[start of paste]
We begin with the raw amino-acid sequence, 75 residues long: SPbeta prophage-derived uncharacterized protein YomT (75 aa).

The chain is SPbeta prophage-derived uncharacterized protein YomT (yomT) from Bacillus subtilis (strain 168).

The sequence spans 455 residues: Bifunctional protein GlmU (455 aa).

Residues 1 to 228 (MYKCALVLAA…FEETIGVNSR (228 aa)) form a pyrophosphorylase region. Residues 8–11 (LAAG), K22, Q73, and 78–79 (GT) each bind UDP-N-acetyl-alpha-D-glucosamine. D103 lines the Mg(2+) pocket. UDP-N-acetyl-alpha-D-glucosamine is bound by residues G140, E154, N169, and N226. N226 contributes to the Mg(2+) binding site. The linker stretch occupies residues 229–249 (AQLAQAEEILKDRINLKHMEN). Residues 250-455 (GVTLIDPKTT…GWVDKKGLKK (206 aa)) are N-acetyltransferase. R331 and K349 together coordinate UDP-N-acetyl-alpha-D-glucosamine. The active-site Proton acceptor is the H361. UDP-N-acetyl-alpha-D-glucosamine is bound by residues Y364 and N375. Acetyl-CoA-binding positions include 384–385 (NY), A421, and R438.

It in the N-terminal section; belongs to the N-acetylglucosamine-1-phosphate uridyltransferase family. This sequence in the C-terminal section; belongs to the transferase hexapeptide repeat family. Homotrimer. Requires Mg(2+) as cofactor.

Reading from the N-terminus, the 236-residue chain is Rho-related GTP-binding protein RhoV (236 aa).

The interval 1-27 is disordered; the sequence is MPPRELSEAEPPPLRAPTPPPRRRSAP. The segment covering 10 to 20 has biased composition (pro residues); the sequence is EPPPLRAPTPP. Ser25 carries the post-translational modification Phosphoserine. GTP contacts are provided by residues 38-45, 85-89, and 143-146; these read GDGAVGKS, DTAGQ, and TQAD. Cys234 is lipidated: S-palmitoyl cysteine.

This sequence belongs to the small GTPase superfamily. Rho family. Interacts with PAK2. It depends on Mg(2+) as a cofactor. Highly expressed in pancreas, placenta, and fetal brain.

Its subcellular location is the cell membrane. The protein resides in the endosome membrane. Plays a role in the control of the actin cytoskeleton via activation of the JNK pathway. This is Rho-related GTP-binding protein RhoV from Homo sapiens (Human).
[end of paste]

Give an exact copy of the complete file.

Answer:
We begin with the raw amino-acid sequence, 75 residues long: SPbeta prophage-derived uncharacterized protein YomT (75 aa).

The chain is SPbeta prophage-derived uncharacterized protein YomT (yomT) from Bacillus subtilis (strain 168).

The sequence spans 455 residues: Bifunctional protein GlmU (455 aa).

Residues 1 to 228 (MYKCALVLAA…FEETIGVNSR (228 aa)) form a pyrophosphorylase region. Residues 8–11 (LAAG), K22, Q73, and 78–79 (GT) each bind UDP-N-acetyl-alpha-D-glucosamine. D103 lines the Mg(2+) pocket. UDP-N-acetyl-alpha-D-glucosamine is bound by residues G140, E154, N169, and N226. N226 contributes to the Mg(2+) binding site. The linker stretch occupies residues 229–249 (AQLAQAEEILKDRINLKHMEN). Residues 250-455 (GVTLIDPKTT…GWVDKKGLKK (206 aa)) are N-acetyltransferase. R331 and K349 together coordinate UDP-N-acetyl-alpha-D-glucosamine. The active-site Proton acceptor is the H361. UDP-N-acetyl-alpha-D-glucosamine is bound by residues Y364 and N375. Acetyl-CoA-binding positions include 384–385 (NY), A421, and R438.

It in the N-terminal section; belongs to the N-acetylglucosamine-1-phosphate uridyltransferase family. This sequence in the C-terminal section; belongs to the transferase hexapeptide repeat family. Homotrimer. Requires Mg(2+) as cofactor.

Reading from the N-terminus, the 236-residue chain is Rho-related GTP-binding protein RhoV (236 aa).

The interval 1-27 is disordered; the sequence is MPPRELSEAEPPPLRAPTPPPRRRSAP. The segment covering 10 to 20 has biased composition (pro residues); the sequence is EPPPLRAPTPP. Ser25 carries the post-translational modification Phosphoserine. GTP contacts are provided by residues 38-45, 85-89, and 143-146; these read GDGAVGKS, DTAGQ, and TQAD. Cys234 is lipidated: S-palmitoyl cysteine.

This sequence belongs to the small GTPase superfamily. Rho family. Interacts with PAK2. It depends on Mg(2+) as a cofactor. Highly expressed in pancreas, placenta, and fetal brain.

Its subcellular location is the cell membrane. The protein resides in the endosome membrane. Plays a role in the control of the actin cytoskeleton via activation of the JNK pathway. This is Rho-related GTP-binding protein RhoV from Homo sapiens (Human).